And then, we have to recognize that the rapid growth of China's economy is important in two ways. It is driving global demand, and it is this demand that is leading any country with a geology that suggests oil might be found there to invite in exploration companies. At the last count, at least half the countries in sub-Saharan Africa were offering oil exploration concessions. This includes countries with ongoing or recent conflicts, such as Côte d'Ivoire, Liberia, and Sierra Leone. And the growth of demand for oil in China also means that Chinese state oil companies are operating internationally, and they are doing exploration-and-production deals, and they are providing very fierce competition to the Western companies all over.
Why do these government oil revenues matter? Well, as demonstrated by the work of economists and political scientists, like Paul Collier at Oxford and Michael Ross at UCLA, resource-rich countries have a higher propensity to conflict than others, and this is largely related to these revenues. These revenues present very formidable economic and political challenges.
In terms of economics, dependence on resource revenues makes government spending programs very vulnerable to revenue volatility, and hence inefficiency. This is again something the World Bank has done a lot of documentation on.
There is a huge temptation to spend on "white elephant" projects. I guess Turkmenistan would be the best example of all.
And the phenomenon of "Dutch disease" means that the oil revenues can actually damage the rest of the economy by raising the value of the currency and reducing competitiveness. These economic failures—especially in oil economies the particular failure to create employment for young men, particularly demobilized combatants in post-conflict environments—is really profoundly destabilizing.
However, these economic challenges, the macro challenges of managing oil wealth, are pretty well understood, and I think you can see there is some evidence that governments are getting more serious about addressing these.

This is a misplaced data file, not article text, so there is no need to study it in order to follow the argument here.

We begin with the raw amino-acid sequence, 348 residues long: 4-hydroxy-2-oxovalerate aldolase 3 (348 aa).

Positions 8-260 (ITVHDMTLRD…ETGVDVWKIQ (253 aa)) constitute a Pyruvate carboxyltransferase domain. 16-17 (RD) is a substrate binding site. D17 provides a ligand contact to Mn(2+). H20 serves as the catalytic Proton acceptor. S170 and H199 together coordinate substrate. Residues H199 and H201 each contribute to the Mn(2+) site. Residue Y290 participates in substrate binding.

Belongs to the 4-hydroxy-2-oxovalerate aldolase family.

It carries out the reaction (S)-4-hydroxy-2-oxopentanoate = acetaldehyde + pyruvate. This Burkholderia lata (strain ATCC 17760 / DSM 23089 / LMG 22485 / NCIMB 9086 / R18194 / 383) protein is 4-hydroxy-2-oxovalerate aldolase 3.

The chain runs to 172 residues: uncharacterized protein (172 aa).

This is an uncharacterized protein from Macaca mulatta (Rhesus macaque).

So amongst the countries I looked at, in both Azerbaijan and Sudan there are oil-saving mechanisms that have been put in place to try to smooth out the impacts of fluctuating revenues on government. But it hasn't been done yet. It has just, since I wrote, been done to some extent in Angola. And it hasn't been done in southern Sudan, which we should probably consider as a separate oil economy on its own.
Politically, what are the problems?
Well, there is very compelling evidence of the damaging effects of oil revenues on governance. One aspect of this is the way in which oil revenues insulate governments from the need to act in the ways that are acceptable to their citizens. They don't need to invest in human capital and efficient public administration because the state doesn't need to rely on taxes levied on individuals and businesses. So in Washington, D.C., you know, "no taxation without representation"; in oil states, the flip side, "no representation without taxation."
Look at Angola, which, five years after the war ended, has still not set a date for elections. They just don't need it.
And the oil revenues create massive incentives for corruption when, as in most developing countries, the deals under which companies operate, the concession contracts that companies have, are not publicly tendered in many cases and they are not publicly disclosed in many places.
Also, at the political level oil revenues provide the means for pursuing violent conflict and internal repression. They provide the cash to buy the arms. This was the case in Angola's war, especially in the 1990s when the Cold War powers were no longer providing finance, but, to the horror of both the Americans and the Russians, the two Angolan sides carried on fighting.
And oil has provided the revenue enabling the government of Sudan both to pursue the second tranche of the north/south war and the war in Darfur. Though the Nagorno-Karabakh war between Azerbaijan and Armenia wasn't financed by oil, as I mentioned, there are real concerns that this could change in the next few years unless a peace deal is brokered.
The other key political effect of government revenues from oil is that they break open and intensify social fissures wherever oil resources are located in a part of the country that has a distinct identity, be it ethnic, religious, or national, and this often gives rise to secession politics.
This distinct identity doesn't have to be a strong identity at the outset. I like to consider the case of Scotland, where the Scottish Nationalist Movement—and I apologize if there are any Scots here—was a joke, it was an eccentricity, before the oil and gas in the North Sea offshore Scotland was discovered. But we have had the most significant constitutional change in the United Kingdom for 300 years that gives Scotland now a very high degree of autonomy, and there is very real pressure for full independence.